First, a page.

Huttunen’s intrinsic uprootedness upon arrival in the village predisposes him to the suspicions of others. His unpredictable behaviour and tendency to howl ‘like a wild animal’ at night (Paasilinna 2018, 9) are perceived as symptoms of his uprootedness that serve to further dislocate him from the community who consider him dangerous and unreasonable, ‘afflicted by an incurable mental illness’ (276). Root vegetables, however, provide a means of (re)integration back into the local community as an economically and socially beneficial enterprise in the post-war countryside. On the advice of the local horticulture adviser, Sanelma Käyrämö, Huttunen converts some of the land surrounding his mill into a vegetable patch, where he plants beetroot, carrots, turnips, peas, onions, and herbs. As Huttunen is increasingly isolated from the rest of the village, he is banished to the surrounding forest where the vegetables from his own patch provide a source of nutrition and, perhaps most crucially, a connection to the human world.
In The Howling Miller, root vegetables afford a curative connection to others, to reason, and to civilization that would reroute – or, rather, reroot – Huttunen (back) into the community. A symbol both of the communal roots shared by others from which Huttunen finds himself physically and psychologically excluded, and of the desires to reintegrate the community, root vegetables signify the stability and active continuity so crucial to Weil’s concept of rootedness, and the self-emboldening ‘inner colonization’ that would, in Kraepelin’s view, overcome the dissolution of community and promote emotional and mental wellbeing. In Huttunen’s own words: ‘Thank God for vegetables’ (Paasilinna 2018, 118).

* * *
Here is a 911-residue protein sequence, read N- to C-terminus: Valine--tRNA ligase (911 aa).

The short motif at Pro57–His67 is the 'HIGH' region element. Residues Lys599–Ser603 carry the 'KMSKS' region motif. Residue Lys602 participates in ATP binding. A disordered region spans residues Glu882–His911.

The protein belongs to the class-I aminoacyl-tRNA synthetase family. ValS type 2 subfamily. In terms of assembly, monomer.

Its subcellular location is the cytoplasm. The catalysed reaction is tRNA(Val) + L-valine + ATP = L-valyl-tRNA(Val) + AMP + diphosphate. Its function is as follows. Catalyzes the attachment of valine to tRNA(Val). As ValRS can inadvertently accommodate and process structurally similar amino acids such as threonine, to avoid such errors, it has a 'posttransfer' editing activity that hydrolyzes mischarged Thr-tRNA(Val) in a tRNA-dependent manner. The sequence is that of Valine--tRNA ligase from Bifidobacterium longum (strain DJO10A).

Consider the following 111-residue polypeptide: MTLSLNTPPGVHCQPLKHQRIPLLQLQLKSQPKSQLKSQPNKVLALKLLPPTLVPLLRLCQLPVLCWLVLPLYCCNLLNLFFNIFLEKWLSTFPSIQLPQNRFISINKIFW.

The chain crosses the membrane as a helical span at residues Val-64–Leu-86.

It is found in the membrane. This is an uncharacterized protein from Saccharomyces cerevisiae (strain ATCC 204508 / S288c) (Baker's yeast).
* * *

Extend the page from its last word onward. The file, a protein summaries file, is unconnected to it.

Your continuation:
Kraepelin, although dying in 1926 before the rise of National Socialism, trained a number of psychiatrists who would go on to be instrumental in the idealization and implementation of the Volksgemeinschaft and racial eugenics of the Nazis. Weil was Jewish and working for the French Resistance in England at the time of her death, caused primarily by a refusal to eat. Both Weil and Kraepelin, however, have been accused of anti-Semitism; Weil because she converted to Christianity, and Kraepelin because his theories of degeneration are often plotted along an ideological trajectory leading directly to the gas chambers of Auschwitz.
 Huttunen claims that he lost his previous mill and wife in a fire; local records show him to be a batchelor (Paasilinna 2018, 5).
Engstrom, Eric J., and Weber, Matthias M. 2010. “Classic Text No. 83: ‘On Uprootedness’ by Emil Kraepelin (1921).” History of Psychiatry 21 (3): 340–50.
Paasilinna, Arto. 2018. The Howling Miller . Translated by Anne Colin du Terrail and Will Hobson. Edinburgh: Canongate.
Weil, Simone. 2002. The Need for Roots: Prelude to a Declaration of Duties towards Mankind . Translated by Arthur Willis. London and New York: Routledge.